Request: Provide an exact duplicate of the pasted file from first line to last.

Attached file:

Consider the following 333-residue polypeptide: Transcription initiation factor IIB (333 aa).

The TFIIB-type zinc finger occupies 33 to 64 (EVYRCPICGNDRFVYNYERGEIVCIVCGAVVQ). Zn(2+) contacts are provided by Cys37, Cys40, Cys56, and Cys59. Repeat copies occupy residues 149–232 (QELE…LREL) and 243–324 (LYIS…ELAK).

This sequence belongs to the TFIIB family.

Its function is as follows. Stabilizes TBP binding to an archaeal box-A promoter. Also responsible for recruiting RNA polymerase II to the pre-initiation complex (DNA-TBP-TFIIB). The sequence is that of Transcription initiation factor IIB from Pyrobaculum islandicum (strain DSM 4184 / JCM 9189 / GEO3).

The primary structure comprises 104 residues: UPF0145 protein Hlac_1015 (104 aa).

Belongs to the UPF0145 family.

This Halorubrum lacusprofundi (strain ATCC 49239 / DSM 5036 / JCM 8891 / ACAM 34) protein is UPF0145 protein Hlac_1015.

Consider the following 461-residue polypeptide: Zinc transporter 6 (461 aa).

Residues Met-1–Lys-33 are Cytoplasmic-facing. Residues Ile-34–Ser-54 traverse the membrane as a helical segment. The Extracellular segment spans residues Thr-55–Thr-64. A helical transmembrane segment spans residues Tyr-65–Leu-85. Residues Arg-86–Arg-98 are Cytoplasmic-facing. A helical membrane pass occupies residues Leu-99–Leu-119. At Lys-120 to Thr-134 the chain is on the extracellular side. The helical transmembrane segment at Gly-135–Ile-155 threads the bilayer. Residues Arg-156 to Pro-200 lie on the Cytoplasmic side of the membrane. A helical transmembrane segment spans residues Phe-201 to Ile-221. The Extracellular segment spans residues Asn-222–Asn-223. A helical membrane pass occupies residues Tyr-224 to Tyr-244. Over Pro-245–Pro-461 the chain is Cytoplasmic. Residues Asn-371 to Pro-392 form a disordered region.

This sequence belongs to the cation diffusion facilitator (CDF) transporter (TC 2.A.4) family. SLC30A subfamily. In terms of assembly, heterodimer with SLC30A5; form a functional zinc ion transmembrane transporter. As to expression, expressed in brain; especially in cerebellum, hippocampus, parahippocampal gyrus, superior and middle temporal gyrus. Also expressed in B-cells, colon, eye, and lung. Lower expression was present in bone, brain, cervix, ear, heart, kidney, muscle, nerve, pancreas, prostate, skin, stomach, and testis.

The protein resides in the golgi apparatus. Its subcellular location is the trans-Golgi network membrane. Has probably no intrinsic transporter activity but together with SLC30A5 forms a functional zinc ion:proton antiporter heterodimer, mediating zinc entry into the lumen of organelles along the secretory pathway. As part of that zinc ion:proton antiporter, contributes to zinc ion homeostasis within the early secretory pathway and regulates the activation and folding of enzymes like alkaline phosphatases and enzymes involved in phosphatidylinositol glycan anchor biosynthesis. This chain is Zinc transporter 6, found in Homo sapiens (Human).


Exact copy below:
Consider the following 333-residue polypeptide: Transcription initiation factor IIB (333 aa).

The TFIIB-type zinc finger occupies 33 to 64 (EVYRCPICGNDRFVYNYERGEIVCIVCGAVVQ). Zn(2+) contacts are provided by Cys37, Cys40, Cys56, and Cys59. Repeat copies occupy residues 149–232 (QELE…LREL) and 243–324 (LYIS…ELAK).

This sequence belongs to the TFIIB family.

Its function is as follows. Stabilizes TBP binding to an archaeal box-A promoter. Also responsible for recruiting RNA polymerase II to the pre-initiation complex (DNA-TBP-TFIIB). The sequence is that of Transcription initiation factor IIB from Pyrobaculum islandicum (strain DSM 4184 / JCM 9189 / GEO3).

The primary structure comprises 104 residues: UPF0145 protein Hlac_1015 (104 aa).

Belongs to the UPF0145 family.

This Halorubrum lacusprofundi (strain ATCC 49239 / DSM 5036 / JCM 8891 / ACAM 34) protein is UPF0145 protein Hlac_1015.

Consider the following 461-residue polypeptide: Zinc transporter 6 (461 aa).

Residues Met-1–Lys-33 are Cytoplasmic-facing. Residues Ile-34–Ser-54 traverse the membrane as a helical segment. The Extracellular segment spans residues Thr-55–Thr-64. A helical transmembrane segment spans residues Tyr-65–Leu-85. Residues Arg-86–Arg-98 are Cytoplasmic-facing. A helical membrane pass occupies residues Leu-99–Leu-119. At Lys-120 to Thr-134 the chain is on the extracellular side. The helical transmembrane segment at Gly-135–Ile-155 threads the bilayer. Residues Arg-156 to Pro-200 lie on the Cytoplasmic side of the membrane. A helical transmembrane segment spans residues Phe-201 to Ile-221. The Extracellular segment spans residues Asn-222–Asn-223. A helical membrane pass occupies residues Tyr-224 to Tyr-244. Over Pro-245–Pro-461 the chain is Cytoplasmic. Residues Asn-371 to Pro-392 form a disordered region.

This sequence belongs to the cation diffusion facilitator (CDF) transporter (TC 2.A.4) family. SLC30A subfamily. In terms of assembly, heterodimer with SLC30A5; form a functional zinc ion transmembrane transporter. As to expression, expressed in brain; especially in cerebellum, hippocampus, parahippocampal gyrus, superior and middle temporal gyrus. Also expressed in B-cells, colon, eye, and lung. Lower expression was present in bone, brain, cervix, ear, heart, kidney, muscle, nerve, pancreas, prostate, skin, stomach, and testis.

The protein resides in the golgi apparatus. Its subcellular location is the trans-Golgi network membrane. Has probably no intrinsic transporter activity but together with SLC30A5 forms a functional zinc ion:proton antiporter heterodimer, mediating zinc entry into the lumen of organelles along the secretory pathway. As part of that zinc ion:proton antiporter, contributes to zinc ion homeostasis within the early secretory pathway and regulates the activation and folding of enzymes like alkaline phosphatases and enzymes involved in phosphatidylinositol glycan anchor biosynthesis. This chain is Zinc transporter 6, found in Homo sapiens (Human).